Thursday, June 4, 2009

Projection systems

Simple projection systems require light to pass through an image stored on a transparent film, then through a magnifying lens system, and finally projected onto a screen for viewing.

As systems become more complex, the light from the lamp may pass through a series of lenses before reaching the film. These lenses – or condensers – collect and direct the light so that as much as possible passes through the whole area of the film, then onto the magnifying lens. Reflectors behind the lamp also ensures that all light from the lamp is directed toward the film.

Overhead projector
How it works

The overhead projector is very simple to operate and maintain. A light source is directed through a piece of transparent acetate (the transparency or film) or a liquid crystal display (LCD) panel, and the image is then projected onto a screen. An LCD panel can be used for projecting anything on a computer screen – e.g. text, data, graphics and animation.

If the light source is a quartz halogen lamp (see diagram below), it may either have a separate concave reflector or the reflector may be part of the lamp. The light is directed to a Fresnel lens which condenses the light and directs it through a glass plate or stage on which rests the film or LCD panel. The light shines through the image and is collected by lenses at the head assembly. Some overhead projectors have the mirror needed to project the image as a separate part of the head assembly. Others have the mirror as an integral component of the projection lenses in the head assembly. Several methods are used for focusing. Whatever method is used, there will be a focus knob. Some overhead projectors are focused by moving the head assembly up and down the post, others by moving the post up and down, and still others by rotating the projection lens in its carrier.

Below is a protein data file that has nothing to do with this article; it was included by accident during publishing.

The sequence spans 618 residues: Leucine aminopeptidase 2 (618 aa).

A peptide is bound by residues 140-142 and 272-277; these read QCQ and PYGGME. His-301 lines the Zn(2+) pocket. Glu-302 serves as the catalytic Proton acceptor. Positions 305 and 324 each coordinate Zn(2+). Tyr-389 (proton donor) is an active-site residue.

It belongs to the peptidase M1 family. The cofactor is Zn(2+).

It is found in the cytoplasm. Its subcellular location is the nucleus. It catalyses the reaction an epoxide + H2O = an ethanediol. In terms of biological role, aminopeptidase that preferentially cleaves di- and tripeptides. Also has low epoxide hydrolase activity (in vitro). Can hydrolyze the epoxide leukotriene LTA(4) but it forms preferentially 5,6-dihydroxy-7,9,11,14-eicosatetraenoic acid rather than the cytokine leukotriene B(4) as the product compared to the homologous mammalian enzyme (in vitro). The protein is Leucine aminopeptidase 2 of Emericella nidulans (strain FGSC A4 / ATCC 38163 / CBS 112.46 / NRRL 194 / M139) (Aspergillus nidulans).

Because of the heat output of the lamp an overhead projector usually has a fan assembly. Some fans turn on and off with the lamp switch, others are turned off by a thermostatically controlled switch. To prolong lamp life, allow the fan to cool the lamp.

Many overhead projectors have a safety device to stop the power to the unit when the lid is open. When the lid is open (or even ajar) the lid switch is disengaged. The lamp does not work and the fan does not run. When the lid is properly shut, the lamp and fan both operate.

Examine an overhead projector, and identify the following parts. Your overhead may not have all these parts or controls.
  • lamp on/off switch
  • fan on/off switch
  • lamp
  • reflector
  • Fresnel lens
  • stage
  • arm
  • post
  • mirror (may be part of the head assembly)
  • projection lens(may be part of the head assembly)
  • head assembly
  • focus knob
  • fan
  • lid safety shut-off switch

Setting up
Regardless of the model, here are some principles to follow when setting up an overhead projector (OHP).

  • Place the OHP on a table, stand or trolley where it will not be bumped or knocked.
  • Place the OHP so that it faces the screen. The presenter will face the audience. Make sure that the OHP does not block the presenter’s view of the audience.
  • Plug the unit into the power point, using an extension cord if you need to.